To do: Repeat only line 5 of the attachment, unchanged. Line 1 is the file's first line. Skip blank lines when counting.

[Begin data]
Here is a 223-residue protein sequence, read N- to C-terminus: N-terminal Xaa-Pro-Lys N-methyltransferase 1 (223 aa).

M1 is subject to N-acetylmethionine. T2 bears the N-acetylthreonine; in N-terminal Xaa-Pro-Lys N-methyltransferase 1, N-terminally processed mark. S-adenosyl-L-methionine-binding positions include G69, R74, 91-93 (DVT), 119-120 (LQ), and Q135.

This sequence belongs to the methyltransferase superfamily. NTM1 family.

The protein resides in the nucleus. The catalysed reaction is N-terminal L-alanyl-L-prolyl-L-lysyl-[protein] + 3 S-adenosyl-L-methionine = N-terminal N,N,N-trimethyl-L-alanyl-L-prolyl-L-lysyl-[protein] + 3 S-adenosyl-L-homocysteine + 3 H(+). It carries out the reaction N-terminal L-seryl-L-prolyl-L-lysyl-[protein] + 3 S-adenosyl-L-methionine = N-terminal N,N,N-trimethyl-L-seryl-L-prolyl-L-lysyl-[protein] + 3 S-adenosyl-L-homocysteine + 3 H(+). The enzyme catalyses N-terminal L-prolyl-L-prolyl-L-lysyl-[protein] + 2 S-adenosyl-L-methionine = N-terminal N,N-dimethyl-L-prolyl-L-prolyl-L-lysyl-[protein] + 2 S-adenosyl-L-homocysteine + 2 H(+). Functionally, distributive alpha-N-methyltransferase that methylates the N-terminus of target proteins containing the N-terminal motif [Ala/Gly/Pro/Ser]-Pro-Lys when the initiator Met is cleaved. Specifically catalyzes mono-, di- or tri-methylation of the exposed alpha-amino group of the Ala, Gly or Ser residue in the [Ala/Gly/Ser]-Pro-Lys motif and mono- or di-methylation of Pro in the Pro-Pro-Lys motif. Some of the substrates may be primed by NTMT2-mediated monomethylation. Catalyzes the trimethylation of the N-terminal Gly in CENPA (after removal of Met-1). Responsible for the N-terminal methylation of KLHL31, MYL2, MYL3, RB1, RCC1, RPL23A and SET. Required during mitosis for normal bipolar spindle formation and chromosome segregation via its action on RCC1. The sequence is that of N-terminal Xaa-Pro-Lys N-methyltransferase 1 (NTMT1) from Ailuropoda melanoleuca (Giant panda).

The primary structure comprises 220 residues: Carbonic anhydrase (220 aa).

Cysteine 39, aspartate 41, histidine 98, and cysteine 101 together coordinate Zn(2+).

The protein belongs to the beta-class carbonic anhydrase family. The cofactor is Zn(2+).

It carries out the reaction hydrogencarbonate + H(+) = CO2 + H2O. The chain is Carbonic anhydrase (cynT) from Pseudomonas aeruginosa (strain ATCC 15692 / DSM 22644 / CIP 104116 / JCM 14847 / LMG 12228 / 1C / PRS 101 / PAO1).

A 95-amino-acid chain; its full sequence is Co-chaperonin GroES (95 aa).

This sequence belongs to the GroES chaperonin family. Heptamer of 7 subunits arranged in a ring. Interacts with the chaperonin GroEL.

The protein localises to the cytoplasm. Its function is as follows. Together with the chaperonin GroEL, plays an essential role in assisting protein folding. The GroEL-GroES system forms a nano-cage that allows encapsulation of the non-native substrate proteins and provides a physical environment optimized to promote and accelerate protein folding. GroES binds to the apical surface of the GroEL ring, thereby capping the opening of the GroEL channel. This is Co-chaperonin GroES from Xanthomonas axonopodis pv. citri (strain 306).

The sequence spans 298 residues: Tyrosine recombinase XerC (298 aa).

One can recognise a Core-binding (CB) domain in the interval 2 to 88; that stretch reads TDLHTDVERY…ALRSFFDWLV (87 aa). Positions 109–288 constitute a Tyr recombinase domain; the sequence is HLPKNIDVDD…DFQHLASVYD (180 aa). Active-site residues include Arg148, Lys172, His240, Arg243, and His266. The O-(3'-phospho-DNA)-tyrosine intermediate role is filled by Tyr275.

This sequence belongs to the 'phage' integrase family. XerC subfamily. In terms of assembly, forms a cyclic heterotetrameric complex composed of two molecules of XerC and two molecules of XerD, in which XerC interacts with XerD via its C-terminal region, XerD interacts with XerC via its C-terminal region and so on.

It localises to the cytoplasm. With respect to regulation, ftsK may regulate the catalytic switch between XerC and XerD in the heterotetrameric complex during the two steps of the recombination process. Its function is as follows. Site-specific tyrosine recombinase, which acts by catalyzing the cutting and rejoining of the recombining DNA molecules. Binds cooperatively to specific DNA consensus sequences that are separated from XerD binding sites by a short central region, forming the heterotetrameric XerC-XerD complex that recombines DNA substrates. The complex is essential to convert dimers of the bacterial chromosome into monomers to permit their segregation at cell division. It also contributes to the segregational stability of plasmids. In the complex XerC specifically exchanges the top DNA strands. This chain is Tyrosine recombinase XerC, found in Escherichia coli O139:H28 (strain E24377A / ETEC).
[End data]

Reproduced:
The primary structure comprises 220 residues: Carbonic anhydrase (220 aa).